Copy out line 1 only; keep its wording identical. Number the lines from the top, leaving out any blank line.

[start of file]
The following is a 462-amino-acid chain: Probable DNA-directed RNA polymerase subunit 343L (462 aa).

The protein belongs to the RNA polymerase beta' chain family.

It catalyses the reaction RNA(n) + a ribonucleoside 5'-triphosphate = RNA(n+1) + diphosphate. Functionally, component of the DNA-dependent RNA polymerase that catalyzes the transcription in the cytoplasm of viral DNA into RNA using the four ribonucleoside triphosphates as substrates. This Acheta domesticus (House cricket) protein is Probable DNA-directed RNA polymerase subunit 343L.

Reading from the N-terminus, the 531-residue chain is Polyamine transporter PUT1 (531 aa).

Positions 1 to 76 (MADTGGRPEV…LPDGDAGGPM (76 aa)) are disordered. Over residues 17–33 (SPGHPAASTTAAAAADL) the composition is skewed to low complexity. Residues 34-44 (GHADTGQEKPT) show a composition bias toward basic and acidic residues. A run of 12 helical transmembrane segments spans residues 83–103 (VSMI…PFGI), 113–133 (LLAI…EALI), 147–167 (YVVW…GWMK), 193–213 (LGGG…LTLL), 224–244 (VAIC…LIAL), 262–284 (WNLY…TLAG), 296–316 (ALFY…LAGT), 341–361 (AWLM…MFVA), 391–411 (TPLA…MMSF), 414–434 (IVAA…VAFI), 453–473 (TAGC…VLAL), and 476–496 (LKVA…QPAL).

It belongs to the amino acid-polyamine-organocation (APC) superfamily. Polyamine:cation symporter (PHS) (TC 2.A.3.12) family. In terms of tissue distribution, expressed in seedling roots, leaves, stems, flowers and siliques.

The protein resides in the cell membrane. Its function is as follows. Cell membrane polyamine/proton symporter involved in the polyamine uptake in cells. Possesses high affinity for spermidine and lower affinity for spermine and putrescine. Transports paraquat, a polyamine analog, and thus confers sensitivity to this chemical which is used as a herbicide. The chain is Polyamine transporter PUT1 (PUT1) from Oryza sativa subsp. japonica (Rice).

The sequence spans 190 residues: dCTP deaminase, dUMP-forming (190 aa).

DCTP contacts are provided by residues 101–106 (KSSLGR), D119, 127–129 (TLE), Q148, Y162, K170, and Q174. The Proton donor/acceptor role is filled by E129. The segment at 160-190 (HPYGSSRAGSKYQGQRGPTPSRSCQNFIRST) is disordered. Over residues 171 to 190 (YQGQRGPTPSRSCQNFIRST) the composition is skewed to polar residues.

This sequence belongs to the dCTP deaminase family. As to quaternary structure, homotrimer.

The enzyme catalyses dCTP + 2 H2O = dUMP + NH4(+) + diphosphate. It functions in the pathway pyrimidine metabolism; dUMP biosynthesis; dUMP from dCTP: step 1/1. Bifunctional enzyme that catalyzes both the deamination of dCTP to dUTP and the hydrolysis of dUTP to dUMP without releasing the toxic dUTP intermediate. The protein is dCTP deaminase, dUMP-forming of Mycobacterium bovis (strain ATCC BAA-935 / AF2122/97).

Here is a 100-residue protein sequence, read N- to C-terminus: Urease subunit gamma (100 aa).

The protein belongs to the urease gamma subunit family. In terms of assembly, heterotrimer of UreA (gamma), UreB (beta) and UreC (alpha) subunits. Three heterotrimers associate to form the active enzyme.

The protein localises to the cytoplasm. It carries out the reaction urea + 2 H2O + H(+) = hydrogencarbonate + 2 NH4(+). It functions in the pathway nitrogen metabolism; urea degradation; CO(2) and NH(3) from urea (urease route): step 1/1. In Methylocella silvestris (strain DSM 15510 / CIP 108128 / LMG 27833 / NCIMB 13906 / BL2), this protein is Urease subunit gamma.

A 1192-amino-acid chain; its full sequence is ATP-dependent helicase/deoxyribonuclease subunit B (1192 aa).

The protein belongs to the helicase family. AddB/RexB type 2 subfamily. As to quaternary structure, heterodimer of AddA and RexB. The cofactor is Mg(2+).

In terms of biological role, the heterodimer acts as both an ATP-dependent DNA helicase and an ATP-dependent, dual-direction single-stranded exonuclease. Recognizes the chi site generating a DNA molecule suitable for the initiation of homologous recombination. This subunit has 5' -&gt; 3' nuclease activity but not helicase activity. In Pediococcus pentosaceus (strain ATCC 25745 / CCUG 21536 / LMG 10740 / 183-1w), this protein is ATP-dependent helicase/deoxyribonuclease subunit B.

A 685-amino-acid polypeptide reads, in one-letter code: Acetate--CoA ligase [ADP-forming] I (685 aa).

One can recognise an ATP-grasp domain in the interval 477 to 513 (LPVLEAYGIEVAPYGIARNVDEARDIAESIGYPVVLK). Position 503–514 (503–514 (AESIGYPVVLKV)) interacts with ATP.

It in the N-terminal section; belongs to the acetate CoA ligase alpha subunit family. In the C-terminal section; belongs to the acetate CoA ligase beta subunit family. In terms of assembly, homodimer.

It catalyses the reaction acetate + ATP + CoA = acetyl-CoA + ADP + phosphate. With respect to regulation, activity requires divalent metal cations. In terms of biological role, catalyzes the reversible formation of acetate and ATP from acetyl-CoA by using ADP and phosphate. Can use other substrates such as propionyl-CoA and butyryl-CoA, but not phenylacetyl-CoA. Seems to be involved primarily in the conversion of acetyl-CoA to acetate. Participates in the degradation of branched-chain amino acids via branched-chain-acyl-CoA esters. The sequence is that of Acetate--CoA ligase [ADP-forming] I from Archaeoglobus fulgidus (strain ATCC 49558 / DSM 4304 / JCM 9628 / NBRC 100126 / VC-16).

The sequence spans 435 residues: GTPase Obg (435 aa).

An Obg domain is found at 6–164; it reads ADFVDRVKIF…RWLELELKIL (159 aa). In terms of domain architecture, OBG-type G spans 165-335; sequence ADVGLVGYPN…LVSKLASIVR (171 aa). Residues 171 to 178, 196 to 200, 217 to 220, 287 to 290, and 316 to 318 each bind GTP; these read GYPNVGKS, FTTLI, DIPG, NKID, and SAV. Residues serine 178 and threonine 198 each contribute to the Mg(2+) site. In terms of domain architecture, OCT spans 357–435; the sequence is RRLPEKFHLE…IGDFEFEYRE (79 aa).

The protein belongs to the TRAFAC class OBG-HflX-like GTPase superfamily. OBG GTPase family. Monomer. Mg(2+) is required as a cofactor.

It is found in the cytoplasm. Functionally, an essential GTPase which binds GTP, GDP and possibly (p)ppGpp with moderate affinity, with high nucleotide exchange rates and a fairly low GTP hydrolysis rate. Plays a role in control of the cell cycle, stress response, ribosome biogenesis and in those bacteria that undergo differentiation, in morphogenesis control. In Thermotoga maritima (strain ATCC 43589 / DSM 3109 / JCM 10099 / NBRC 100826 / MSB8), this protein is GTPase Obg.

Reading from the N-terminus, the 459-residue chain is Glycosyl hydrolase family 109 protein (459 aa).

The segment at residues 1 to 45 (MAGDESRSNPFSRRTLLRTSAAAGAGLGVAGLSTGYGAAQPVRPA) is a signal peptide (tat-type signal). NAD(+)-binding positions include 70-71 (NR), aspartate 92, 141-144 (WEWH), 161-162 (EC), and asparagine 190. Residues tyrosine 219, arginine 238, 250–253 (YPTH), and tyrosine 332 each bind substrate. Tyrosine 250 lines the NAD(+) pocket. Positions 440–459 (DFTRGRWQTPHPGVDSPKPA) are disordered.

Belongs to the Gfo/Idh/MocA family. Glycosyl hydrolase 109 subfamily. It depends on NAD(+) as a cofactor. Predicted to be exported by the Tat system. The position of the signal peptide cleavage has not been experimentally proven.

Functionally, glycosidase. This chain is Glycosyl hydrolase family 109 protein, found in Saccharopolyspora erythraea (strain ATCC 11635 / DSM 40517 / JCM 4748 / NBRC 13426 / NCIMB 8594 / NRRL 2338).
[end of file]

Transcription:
The following is a 462-amino-acid chain: Probable DNA-directed RNA polymerase subunit 343L (462 aa).